• Forking the token lands somewhere in between these as I see it. Sure, this is always something that can be done and I can even imagine “hostile takeover” situations where there might be a wide consensus it needs to be done. Steemit did it, for example. But in a technical sense forking the token wouldn’t automatically fork the treasury, so this would be a pretty costly move. Maybe it would be worth it if the situation was really egregious, I don’t know. Or maybe $ENS token holders will eventually vote in a “treasury forking” procedure like the original DAO had. Who knows? Just hope it doesn’t have bugs :slight_smile: And that’s the point: you can’t always pre-specify the exact mechanical instructions for every possible situation. Sometimes there’s new information that people need to use, and all you can do is fall back on broader principles. That’s the norm for how ENS already works, as we’ve seen with bugs and auction exploits in the past. But explicitly writing that into the constitution just helps everyone remember that specifically when a crisis goes down. It won’t magically provide the answer, but I do think it helps a little on the awareness, reminding, and encouraging side.

  • Forking the legal entity behind the ENS DAO is…a question for a lawyer. I’m guessing you can’t do it without an order from a judge in the Caymans and I have no idea how that would work. Out of my depth. But intuitively seems unlikely unless the court is ruling on a crime or fraud or something.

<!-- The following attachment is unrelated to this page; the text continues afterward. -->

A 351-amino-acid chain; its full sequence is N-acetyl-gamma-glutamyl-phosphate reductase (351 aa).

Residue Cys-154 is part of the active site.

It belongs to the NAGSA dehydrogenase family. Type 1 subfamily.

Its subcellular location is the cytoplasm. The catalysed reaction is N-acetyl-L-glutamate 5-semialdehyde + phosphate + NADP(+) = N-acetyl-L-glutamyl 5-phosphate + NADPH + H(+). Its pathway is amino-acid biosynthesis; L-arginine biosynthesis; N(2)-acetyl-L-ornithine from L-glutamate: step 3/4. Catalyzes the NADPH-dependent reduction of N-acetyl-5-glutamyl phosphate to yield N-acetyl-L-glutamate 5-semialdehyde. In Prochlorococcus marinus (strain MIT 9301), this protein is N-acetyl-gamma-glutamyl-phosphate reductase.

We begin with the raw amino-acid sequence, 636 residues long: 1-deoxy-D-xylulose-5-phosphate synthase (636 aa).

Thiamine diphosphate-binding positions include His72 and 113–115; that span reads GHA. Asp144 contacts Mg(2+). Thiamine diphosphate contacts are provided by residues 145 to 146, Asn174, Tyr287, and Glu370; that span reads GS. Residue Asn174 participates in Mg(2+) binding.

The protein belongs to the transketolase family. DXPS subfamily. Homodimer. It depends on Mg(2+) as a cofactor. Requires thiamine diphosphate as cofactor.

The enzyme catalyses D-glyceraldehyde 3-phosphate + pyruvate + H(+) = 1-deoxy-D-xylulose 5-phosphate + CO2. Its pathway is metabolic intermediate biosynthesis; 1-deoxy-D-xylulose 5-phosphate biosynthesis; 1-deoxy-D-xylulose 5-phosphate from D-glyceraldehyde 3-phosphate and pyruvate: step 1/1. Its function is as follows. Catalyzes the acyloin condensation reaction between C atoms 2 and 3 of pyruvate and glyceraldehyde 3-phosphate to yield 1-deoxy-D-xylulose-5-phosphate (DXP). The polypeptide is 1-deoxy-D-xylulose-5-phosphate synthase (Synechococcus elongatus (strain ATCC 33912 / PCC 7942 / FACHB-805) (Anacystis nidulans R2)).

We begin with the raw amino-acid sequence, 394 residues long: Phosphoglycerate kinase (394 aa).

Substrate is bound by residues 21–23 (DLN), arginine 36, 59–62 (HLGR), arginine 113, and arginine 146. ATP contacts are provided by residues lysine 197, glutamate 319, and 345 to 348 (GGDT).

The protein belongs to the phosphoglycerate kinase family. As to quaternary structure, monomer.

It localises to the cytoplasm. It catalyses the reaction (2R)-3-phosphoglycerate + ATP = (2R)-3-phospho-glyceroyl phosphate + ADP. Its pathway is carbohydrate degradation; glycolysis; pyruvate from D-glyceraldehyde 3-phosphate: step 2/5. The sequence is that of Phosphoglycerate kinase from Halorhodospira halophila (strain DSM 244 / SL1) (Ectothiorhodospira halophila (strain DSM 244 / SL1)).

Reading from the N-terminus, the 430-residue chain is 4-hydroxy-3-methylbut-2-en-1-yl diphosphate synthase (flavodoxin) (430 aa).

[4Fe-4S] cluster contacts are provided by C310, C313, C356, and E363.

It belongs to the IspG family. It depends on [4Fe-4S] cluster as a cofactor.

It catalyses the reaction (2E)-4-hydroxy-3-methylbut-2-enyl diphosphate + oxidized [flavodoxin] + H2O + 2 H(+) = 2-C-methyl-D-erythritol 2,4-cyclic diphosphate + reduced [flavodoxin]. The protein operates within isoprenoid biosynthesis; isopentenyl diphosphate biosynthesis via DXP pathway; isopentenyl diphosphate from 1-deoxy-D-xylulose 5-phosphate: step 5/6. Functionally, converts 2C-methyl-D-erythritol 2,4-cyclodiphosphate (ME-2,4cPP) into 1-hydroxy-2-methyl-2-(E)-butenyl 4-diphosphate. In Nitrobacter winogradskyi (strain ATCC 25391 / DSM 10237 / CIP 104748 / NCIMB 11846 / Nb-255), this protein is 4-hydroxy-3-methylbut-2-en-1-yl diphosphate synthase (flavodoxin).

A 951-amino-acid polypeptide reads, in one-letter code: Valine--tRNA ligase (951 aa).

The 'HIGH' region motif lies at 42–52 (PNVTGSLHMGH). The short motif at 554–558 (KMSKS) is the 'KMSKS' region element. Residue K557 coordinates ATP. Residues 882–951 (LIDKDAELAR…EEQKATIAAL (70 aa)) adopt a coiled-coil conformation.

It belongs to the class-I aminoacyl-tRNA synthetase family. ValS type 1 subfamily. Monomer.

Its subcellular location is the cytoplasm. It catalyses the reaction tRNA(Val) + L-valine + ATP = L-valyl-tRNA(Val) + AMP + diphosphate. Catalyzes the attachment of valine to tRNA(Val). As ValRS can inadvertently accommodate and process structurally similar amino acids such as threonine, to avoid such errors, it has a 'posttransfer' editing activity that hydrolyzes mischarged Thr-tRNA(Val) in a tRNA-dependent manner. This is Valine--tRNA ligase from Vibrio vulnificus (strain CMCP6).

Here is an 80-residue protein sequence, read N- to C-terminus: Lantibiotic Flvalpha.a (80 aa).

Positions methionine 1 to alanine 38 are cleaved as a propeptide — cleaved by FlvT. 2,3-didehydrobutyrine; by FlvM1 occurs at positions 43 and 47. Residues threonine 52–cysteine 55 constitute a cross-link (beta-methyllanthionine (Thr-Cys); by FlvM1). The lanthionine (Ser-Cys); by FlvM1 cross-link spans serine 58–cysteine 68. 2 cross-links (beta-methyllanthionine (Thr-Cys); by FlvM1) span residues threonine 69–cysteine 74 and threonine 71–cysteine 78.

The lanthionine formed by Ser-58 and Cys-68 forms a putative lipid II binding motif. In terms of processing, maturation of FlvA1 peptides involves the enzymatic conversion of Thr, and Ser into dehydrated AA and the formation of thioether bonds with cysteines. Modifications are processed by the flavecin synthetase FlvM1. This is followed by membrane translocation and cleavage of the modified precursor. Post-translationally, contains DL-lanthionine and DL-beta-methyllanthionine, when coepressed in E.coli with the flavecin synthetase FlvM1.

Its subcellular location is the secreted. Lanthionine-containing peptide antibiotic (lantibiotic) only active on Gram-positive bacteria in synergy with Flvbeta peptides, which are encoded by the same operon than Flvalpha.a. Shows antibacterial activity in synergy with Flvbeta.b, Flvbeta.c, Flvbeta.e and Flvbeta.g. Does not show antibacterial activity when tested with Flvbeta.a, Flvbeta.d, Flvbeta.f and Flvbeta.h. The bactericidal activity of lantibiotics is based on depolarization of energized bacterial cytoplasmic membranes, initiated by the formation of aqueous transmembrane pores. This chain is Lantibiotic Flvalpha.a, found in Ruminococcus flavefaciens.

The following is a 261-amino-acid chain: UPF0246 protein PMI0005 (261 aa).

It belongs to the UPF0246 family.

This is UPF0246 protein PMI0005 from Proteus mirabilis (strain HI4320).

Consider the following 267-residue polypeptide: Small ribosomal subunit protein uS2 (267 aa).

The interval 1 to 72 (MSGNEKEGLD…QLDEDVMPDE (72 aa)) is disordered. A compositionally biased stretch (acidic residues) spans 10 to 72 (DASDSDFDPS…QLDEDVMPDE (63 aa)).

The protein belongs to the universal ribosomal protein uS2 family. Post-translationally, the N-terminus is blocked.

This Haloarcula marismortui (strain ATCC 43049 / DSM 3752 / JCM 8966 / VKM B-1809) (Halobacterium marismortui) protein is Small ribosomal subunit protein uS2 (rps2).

• Forking a Layer 2 where part of the ENS records are held. Most rollup designs aren’t intended to allow for inconsistencies between the Layer 2 and the main chain, but it could still happen with an active attack, a break in a zero knowledge system, or something like that. The practicality of executing a fork in response to something like that would be extremely dependent on the situation and on the exact design of the Layer 2. But it seems hard for most Layer 2 designs I can think of, unless the fork is in the main ETH chain. TBH, a clear break in a Layer 2, especially a widely used design, is probably more likely to merit the kind of all-chain response needed to coordinate an ETH-wide fork, much like there is a social contingency plan for forking Ethereum in the event of a quantum attack on the underlying cryptographic primitives (one I’ve helped advocate for making more practical by things like every beacon chain validator having a quantum secure public key). So it really all depends which Layer 2, how, and when. But again this is something the constitution can’t grant control over, because it doesn’t even belong to ENS. Anything it says is unenforceable and it all depends on what people actually do.